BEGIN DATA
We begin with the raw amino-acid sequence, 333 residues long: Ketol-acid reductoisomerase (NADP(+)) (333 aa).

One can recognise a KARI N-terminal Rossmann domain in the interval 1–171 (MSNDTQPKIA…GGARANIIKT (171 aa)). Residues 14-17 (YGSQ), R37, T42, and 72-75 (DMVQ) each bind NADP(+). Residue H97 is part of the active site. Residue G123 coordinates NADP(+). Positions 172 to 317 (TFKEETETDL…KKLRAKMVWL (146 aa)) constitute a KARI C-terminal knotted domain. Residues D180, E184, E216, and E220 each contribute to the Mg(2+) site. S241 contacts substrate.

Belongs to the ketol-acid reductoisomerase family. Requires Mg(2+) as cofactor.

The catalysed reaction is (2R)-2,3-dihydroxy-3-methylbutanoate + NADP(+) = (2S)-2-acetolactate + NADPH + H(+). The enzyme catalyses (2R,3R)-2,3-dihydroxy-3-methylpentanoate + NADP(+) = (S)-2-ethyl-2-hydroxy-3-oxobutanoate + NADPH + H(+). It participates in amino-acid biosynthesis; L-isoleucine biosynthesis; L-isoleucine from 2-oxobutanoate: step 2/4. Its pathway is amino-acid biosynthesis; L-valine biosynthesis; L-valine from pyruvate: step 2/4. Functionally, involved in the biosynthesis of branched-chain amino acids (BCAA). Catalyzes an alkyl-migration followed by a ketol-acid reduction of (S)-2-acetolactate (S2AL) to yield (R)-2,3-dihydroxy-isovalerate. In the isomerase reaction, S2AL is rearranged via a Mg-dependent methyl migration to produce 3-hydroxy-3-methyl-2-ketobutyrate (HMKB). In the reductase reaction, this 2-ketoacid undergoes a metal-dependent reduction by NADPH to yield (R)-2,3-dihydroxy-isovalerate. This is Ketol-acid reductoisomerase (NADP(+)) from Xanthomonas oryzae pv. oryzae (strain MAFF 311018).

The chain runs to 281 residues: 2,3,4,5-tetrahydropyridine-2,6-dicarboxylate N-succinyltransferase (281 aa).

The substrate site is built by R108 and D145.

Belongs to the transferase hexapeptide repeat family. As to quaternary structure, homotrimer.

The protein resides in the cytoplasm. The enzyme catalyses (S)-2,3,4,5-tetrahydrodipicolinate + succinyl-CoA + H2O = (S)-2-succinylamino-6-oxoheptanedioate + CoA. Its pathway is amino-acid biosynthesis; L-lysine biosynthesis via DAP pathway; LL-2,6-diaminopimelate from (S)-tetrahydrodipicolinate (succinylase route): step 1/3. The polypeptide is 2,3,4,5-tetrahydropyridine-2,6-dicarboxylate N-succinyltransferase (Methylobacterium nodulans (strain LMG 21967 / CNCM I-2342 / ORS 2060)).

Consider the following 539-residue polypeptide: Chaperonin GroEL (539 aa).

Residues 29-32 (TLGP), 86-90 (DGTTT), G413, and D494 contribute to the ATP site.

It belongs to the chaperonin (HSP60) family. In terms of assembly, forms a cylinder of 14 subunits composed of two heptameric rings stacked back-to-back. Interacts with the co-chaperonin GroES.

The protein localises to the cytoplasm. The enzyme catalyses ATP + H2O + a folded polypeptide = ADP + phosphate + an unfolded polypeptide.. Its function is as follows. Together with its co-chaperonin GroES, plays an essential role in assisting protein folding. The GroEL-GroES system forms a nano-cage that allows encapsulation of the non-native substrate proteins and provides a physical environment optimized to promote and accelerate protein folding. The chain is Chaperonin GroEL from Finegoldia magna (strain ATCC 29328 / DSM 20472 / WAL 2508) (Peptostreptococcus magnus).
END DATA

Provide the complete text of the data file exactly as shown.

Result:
We begin with the raw amino-acid sequence, 333 residues long: Ketol-acid reductoisomerase (NADP(+)) (333 aa).

One can recognise a KARI N-terminal Rossmann domain in the interval 1–171 (MSNDTQPKIA…GGARANIIKT (171 aa)). Residues 14-17 (YGSQ), R37, T42, and 72-75 (DMVQ) each bind NADP(+). Residue H97 is part of the active site. Residue G123 coordinates NADP(+). Positions 172 to 317 (TFKEETETDL…KKLRAKMVWL (146 aa)) constitute a KARI C-terminal knotted domain. Residues D180, E184, E216, and E220 each contribute to the Mg(2+) site. S241 contacts substrate.

Belongs to the ketol-acid reductoisomerase family. Requires Mg(2+) as cofactor.

The catalysed reaction is (2R)-2,3-dihydroxy-3-methylbutanoate + NADP(+) = (2S)-2-acetolactate + NADPH + H(+). The enzyme catalyses (2R,3R)-2,3-dihydroxy-3-methylpentanoate + NADP(+) = (S)-2-ethyl-2-hydroxy-3-oxobutanoate + NADPH + H(+). It participates in amino-acid biosynthesis; L-isoleucine biosynthesis; L-isoleucine from 2-oxobutanoate: step 2/4. Its pathway is amino-acid biosynthesis; L-valine biosynthesis; L-valine from pyruvate: step 2/4. Functionally, involved in the biosynthesis of branched-chain amino acids (BCAA). Catalyzes an alkyl-migration followed by a ketol-acid reduction of (S)-2-acetolactate (S2AL) to yield (R)-2,3-dihydroxy-isovalerate. In the isomerase reaction, S2AL is rearranged via a Mg-dependent methyl migration to produce 3-hydroxy-3-methyl-2-ketobutyrate (HMKB). In the reductase reaction, this 2-ketoacid undergoes a metal-dependent reduction by NADPH to yield (R)-2,3-dihydroxy-isovalerate. This is Ketol-acid reductoisomerase (NADP(+)) from Xanthomonas oryzae pv. oryzae (strain MAFF 311018).

The chain runs to 281 residues: 2,3,4,5-tetrahydropyridine-2,6-dicarboxylate N-succinyltransferase (281 aa).

The substrate site is built by R108 and D145.

Belongs to the transferase hexapeptide repeat family. As to quaternary structure, homotrimer.

The protein resides in the cytoplasm. The enzyme catalyses (S)-2,3,4,5-tetrahydrodipicolinate + succinyl-CoA + H2O = (S)-2-succinylamino-6-oxoheptanedioate + CoA. Its pathway is amino-acid biosynthesis; L-lysine biosynthesis via DAP pathway; LL-2,6-diaminopimelate from (S)-tetrahydrodipicolinate (succinylase route): step 1/3. The polypeptide is 2,3,4,5-tetrahydropyridine-2,6-dicarboxylate N-succinyltransferase (Methylobacterium nodulans (strain LMG 21967 / CNCM I-2342 / ORS 2060)).

Consider the following 539-residue polypeptide: Chaperonin GroEL (539 aa).

Residues 29-32 (TLGP), 86-90 (DGTTT), G413, and D494 contribute to the ATP site.

It belongs to the chaperonin (HSP60) family. In terms of assembly, forms a cylinder of 14 subunits composed of two heptameric rings stacked back-to-back. Interacts with the co-chaperonin GroES.

The protein localises to the cytoplasm. The enzyme catalyses ATP + H2O + a folded polypeptide = ADP + phosphate + an unfolded polypeptide.. Its function is as follows. Together with its co-chaperonin GroES, plays an essential role in assisting protein folding. The GroEL-GroES system forms a nano-cage that allows encapsulation of the non-native substrate proteins and provides a physical environment optimized to promote and accelerate protein folding. The chain is Chaperonin GroEL from Finegoldia magna (strain ATCC 29328 / DSM 20472 / WAL 2508) (Peptostreptococcus magnus).